Whether you write historical novels or fantasy based on history, it's important to recognize the actual historical diversity of the world you are writing about. Contemporary media presents a white-washed view of the past, which does not match the historic record. From black Roman soldiers in Scotland to Hawaiian nobles in England, learn about some of the ways to approach the question of diversity in your historical fiction.
3.
Presenter: Robin Spano
Many writers are introverts. Yet to promote a book, we need to place ourselves front and center in the spotlight at literary readings, media interviews, on panels at festivals, and more. This workshop is designed to bring a shy author out of their shell, with focus on strengthening author readings and impromptu speaking/interview skills. Bring a page of your work if you'd like to participate in the reading part, or show up empty handed to test your impromptu skills.
4.
Presenter: Pam Binder
Why do some scenes stand out long after you’ve finished the novel?  Why do they grab you and never let go? Is it a happy accident or premeditated?  During this session students will learn the elements of the six key scenes of their novel and will have an opportunity to work on them in class.
5.
(Panel)
Back by popular demand, SiWC Idol offers a peek into the minds of agents facing the slush pile. Anonymously submit the opening page of your manuscript if you like or simply listen and learn. The inimitable Jack Whyte reads at random from the submissions pile until our agents stop him when they’d have stopped reading in their offices and then they tell us why. Or maybe, if you're really lucky, they ask for more. This is a tough, subjective assessment and a great learning experience. NB Submitted pages will not be returned, but will be recycled.
7.
Presenter: Elizabeth Boyle
Writing a romance or any novel that explores relationships requires an understanding of the deep subtext that is sexual tension. By exploring the process of sexual attraction and tension, participants will learn how to use the attraction between their characters as another layer to their plot and how it adds an emotional payoff for the reader.
8.
Presenter: Katherena Vermette
Made famous with such forms as Haiku and Tanka, pondered with such finds as Sappho's fragments, short forms of poetry have always been alive and well. Short poems prove poets can pack a punch in just a few lines. In this poetry workshop, participants will explore and practice various forms, debate what is and isn't poetry, and learn just how mighty the short verse can be.
9.
Presenter: Chevy Stevens
In this workshop, New York Times Bestselling author Chevy Stevens will show you how you to use the three act structure to make sure your book grabs the reader from the first page and doesn’t let them go until the last. Chevy will also show you how using the three act structure while developing your idea can help you write a solid outline, saving yourself months or years of rewrites.

3:30pm

1.
Presenter: Anne Perry
Handled deftly, a great backstory can allow your characters to pull their own weight… in gold. Join bestselling author Anne Perry for insight into making backstory work for your characters and your novel, adding depth to both without stalling the story you’re trying to tell.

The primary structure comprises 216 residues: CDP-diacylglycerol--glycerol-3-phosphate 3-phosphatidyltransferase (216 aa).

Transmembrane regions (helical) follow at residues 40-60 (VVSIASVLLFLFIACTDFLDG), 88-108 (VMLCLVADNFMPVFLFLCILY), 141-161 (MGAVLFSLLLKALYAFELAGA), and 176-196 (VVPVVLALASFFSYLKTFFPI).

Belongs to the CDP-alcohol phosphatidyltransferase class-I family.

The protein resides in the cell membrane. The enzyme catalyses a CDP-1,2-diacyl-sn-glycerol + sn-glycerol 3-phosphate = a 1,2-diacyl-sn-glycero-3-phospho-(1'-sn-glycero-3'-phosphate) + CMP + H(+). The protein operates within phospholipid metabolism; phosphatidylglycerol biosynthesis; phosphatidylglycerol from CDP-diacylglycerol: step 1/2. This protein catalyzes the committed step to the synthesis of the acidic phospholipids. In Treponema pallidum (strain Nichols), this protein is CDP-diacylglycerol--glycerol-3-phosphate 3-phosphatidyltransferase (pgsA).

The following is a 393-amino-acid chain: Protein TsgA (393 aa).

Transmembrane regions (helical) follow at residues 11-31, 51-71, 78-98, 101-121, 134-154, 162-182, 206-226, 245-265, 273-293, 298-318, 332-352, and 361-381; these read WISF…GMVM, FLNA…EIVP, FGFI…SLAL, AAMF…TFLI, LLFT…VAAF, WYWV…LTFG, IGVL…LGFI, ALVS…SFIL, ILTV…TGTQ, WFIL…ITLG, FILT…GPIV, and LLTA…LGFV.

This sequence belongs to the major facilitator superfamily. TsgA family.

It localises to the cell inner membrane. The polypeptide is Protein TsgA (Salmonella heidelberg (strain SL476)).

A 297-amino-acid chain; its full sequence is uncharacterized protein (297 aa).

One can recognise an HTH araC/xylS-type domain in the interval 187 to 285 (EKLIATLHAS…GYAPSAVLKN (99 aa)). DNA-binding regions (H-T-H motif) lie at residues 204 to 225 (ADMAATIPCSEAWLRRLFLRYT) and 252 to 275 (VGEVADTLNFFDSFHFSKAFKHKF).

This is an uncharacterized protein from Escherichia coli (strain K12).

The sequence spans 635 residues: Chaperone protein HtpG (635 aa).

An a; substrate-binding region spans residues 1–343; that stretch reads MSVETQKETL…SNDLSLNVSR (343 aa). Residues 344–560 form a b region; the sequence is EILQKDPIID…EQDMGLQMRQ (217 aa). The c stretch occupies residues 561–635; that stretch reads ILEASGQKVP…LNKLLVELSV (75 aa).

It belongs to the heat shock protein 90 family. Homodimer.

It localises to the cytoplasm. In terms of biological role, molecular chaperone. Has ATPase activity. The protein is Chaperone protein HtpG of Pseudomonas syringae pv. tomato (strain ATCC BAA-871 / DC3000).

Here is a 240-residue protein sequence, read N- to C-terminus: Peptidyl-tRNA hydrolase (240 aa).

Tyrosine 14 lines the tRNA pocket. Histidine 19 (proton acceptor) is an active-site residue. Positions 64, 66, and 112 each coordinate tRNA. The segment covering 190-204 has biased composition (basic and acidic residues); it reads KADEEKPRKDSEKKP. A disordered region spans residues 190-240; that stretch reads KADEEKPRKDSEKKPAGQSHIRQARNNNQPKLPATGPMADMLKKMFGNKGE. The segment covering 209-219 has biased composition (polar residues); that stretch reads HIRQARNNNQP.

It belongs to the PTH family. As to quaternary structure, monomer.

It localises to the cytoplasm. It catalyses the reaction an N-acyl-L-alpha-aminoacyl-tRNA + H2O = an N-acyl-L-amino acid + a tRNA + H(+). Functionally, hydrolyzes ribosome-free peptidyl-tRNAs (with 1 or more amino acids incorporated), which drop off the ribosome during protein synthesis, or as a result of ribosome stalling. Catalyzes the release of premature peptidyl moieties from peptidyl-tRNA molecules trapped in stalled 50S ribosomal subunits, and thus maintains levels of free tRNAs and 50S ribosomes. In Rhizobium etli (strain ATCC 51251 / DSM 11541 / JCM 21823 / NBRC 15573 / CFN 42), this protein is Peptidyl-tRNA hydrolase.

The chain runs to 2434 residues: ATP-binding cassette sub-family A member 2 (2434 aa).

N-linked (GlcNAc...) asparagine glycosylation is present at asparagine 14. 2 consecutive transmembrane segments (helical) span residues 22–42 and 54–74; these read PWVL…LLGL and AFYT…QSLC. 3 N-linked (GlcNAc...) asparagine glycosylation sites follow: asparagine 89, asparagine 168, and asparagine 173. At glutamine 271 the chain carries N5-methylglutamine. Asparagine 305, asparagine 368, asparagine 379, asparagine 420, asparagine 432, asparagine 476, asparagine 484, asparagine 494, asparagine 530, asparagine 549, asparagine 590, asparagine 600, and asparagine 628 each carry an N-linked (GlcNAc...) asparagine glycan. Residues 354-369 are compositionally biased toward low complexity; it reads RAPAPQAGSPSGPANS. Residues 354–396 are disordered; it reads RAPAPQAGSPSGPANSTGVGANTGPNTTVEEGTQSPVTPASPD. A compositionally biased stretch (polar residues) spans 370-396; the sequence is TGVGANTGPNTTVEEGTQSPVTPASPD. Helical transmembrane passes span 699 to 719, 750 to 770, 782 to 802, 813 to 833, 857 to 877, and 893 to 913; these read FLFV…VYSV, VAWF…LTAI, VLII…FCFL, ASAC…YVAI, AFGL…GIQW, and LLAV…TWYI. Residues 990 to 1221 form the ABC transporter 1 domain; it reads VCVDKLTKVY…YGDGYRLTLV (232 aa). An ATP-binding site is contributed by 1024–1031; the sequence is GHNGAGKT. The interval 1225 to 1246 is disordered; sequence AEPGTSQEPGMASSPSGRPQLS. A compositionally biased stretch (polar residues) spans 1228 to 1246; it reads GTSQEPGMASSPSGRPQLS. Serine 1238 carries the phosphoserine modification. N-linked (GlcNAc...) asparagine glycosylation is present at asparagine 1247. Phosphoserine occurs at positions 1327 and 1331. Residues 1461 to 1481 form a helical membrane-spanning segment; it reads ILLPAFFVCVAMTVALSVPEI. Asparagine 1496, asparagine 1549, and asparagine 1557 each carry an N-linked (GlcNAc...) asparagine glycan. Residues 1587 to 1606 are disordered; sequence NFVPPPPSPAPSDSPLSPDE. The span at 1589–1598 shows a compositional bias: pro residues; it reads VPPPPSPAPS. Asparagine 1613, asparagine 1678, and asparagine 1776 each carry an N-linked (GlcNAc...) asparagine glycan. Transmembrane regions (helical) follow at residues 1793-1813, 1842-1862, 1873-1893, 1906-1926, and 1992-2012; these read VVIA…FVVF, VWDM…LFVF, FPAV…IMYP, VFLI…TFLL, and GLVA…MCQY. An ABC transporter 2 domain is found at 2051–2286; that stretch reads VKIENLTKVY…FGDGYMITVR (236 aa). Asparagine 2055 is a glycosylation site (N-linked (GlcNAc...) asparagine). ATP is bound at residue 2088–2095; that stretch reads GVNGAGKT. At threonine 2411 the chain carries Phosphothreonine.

2.
Presenter: Eddie Schneider
They're much drier than your prose, but book publishing contracts are full of clauses you may never have heard of that could determine the course of your writing life for years to come. We'll discuss contract essentials, industry standards, and negotiation basics. Both aspiring and published authors are welcome. Please bring questions; these will be answered throughout.
3.
Presenter: Dan Bar-el
Giving your picture book story its best shot in a challenging market. The picture book genre is amazing in its versatility. There seems to be no limit to the number of original stories and concepts that are out there. Yet it’s tough to get a picture book published, and there are many roadblocks that can stop a good idea in its tracks. This session is about sidestepping them. Topics will include respecting the form, its limitations and freedoms, thinking about the illustrator by offering compelling and varied visuals, and writing catchy cover letters to get your idea across to an editor.
4.
Presenter: Sarah Wendell
Any press is good press, right? Yet the subject of book reviews is a difficult problem for most authors. As someone who has both dished it out on several occasions and taken it when her own books came out in 2009 and 2011, Sarah knows: reviews can be tricky. She will reveal the basics of how to approach different review websites that specialize in romance, and identifying the right websites for your book. She’ll discuss good reviews and how to truly savor them, and bad reviews and how to make lemonade out of them. While the concepts presented apply to all, the specific resources in this session will be romance focused.
5.
(Panel)
More than twenty years since its first publication, Diana Gabaldon's first book, Outlander, returned to the NYT bestseller list this summer, in response to the debut of the Outlander TV series. That got us wondering about our panelists' first experiences on the list: where were they when they found out? What difference did it make to their careers? Did they buy nicer pyjamas to work in? How did they celebrate? This panel traditionally wanders a great deal of ground with a lot of laughter, so bring your questions and enjoy!
6.
Presenter: Hallie Ephron
It’s all too easy to turn off a reader in the first few pages of your manuscript, or hook them with a great beginning only to lose them with a flabby middle. From idea, to execution, to the final polish, this workshop explores the potholes to avoid.
7.
Presenter: Chuck Wendig
Forget creating silly interview profiles for your characters that ask you to find out what cereal they eat in the morning or what brand of socks they prefer. It’s time instead to crack the breastbone and get right to the pulsing heart of just what characters are – and, more importantly, how can we help give them agency and complexity enough to drive the plot instead of being puppets to it?
8.
Presenter: Liza Palmer
Writing, like everything else in life, hinges on how well you know yourself.  Your voice.  Your choices. Your passions.  These things can either reflect your authenticity or how far you've fallen down the rabbit hole of living someone else's life.  Fear based. Hope based. Trying to fit into the marketplace and write something more salable or standing by a long dead idea and not seeing how much our ego is at the wheel. These 9 pieces of advice will help you ask the big questions about why we write and how to stay connected to the work.